Mainstream exposure can be good for hunting. For some, our sports may well be more accessible when they appear alongside photos of LeBron James and Mila Kunis. But does it benefit hunters to have a newbie, an outsider, speaking for us, especially one whose mentor poorly represents hunters while criticizing them? (“You never wear orange or camouflage anything during activities where they aren’t required, for these are the signs of the recreational hunter, the weekend warrior, Californians, and other assholes who plaster ‘I’d rather be hunting’ bumper stickers on their trucks. People for whom hunting is a lifestyle, not a way of life.”)
A panel of experts debated trophy deer management practices and the impact on hunter recruitment at yesterday’s Field & Stream Heroes of Conservation Roundtable Luncheon. Editorial director Anthony Licata prefaced the discussion by describing the Heroes of Conservation award and grant program, sponsored by Toyota Motors, U.S.A., which spotlights extraordinary volunteers working on the grassroots level. The same sense of responsibility for wildlife and the American sporting tradition drove the debate. Dr. Jonathan Gassett from the Wildlife Management Institute clarified that the role of state agencies is not to manage deer to trophy standards. “Our priority is to produce a healthy and abundant herd that creates hunting opportunities.” Nikon’s Jon LaCorte, a third-generation whitetail hunter, said, “The expectation of harvesting a trophy deer has changed drastically over the past 20 years based on what’s in the media.” Minnesota Outdoor News columnist Shawn Perich offered one solution, when storytelling: “Focus more on the hunt and less on the kill.” And Brian Murphy, a deer biologist and CEO of the Quality Deer Management Association, spoke to the whole room when he said, “If this community makes that a priority, balancing expectations and reality is doable.” —Kristyn Brady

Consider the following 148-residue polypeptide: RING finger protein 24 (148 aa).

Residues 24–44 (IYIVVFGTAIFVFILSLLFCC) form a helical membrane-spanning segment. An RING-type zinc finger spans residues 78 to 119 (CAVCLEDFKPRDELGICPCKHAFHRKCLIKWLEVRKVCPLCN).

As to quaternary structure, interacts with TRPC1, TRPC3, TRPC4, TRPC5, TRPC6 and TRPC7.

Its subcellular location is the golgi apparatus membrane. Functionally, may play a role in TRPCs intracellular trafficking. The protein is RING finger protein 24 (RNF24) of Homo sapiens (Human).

This story originally appeared in the January 16, 2014 edition of SHOT Daily, which is distributed to more than 60,000 industry professionals at the National Shooting Sports Foundation’s annual Shooting, Hunting, and Outdoor Trade (SHOT) Show in Las Vegas, Nev.
Earlier this month, I attended an Axe Restoration Workshop at Best Made Company’s retail location in lower Manhattan. In six hours, I learned about the history of ax manufacturing in our country, filed an American hickory handle, and hung and sharpened an old Plumb hatchet head I’d bought off ebay for $19. Ax expert Nick Zdon and the team at Best Made were excellent hosts — they even served the class BBQ, whiskey, and cheesecake.